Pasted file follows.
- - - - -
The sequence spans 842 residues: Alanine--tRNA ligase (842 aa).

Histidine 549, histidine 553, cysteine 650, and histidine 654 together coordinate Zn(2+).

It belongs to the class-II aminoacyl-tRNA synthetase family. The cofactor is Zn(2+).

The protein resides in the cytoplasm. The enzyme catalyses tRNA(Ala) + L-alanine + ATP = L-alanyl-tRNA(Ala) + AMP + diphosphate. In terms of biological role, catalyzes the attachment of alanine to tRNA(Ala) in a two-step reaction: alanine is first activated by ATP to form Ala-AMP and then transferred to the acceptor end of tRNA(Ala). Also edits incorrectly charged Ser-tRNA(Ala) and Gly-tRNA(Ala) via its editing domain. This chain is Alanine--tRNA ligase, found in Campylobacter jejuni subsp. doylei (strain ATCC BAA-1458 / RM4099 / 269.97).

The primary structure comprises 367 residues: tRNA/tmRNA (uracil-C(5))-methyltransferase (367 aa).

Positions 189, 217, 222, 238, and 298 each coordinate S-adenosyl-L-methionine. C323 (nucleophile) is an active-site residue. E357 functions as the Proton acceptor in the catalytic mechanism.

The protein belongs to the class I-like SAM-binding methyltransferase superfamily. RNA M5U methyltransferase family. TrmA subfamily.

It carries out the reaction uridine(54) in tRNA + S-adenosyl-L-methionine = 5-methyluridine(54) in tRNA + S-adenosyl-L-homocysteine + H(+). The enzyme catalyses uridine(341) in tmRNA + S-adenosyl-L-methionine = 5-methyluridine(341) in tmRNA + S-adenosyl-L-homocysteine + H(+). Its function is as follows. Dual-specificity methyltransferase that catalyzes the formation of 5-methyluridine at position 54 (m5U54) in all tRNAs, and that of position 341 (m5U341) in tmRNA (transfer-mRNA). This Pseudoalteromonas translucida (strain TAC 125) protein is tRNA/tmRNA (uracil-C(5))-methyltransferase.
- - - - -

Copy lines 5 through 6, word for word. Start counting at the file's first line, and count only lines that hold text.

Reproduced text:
The primary structure comprises 367 residues: tRNA/tmRNA (uracil-C(5))-methyltransferase (367 aa).

Positions 189, 217, 222, 238, and 298 each coordinate S-adenosyl-L-methionine. C323 (nucleophile) is an active-site residue. E357 functions as the Proton acceptor in the catalytic mechanism.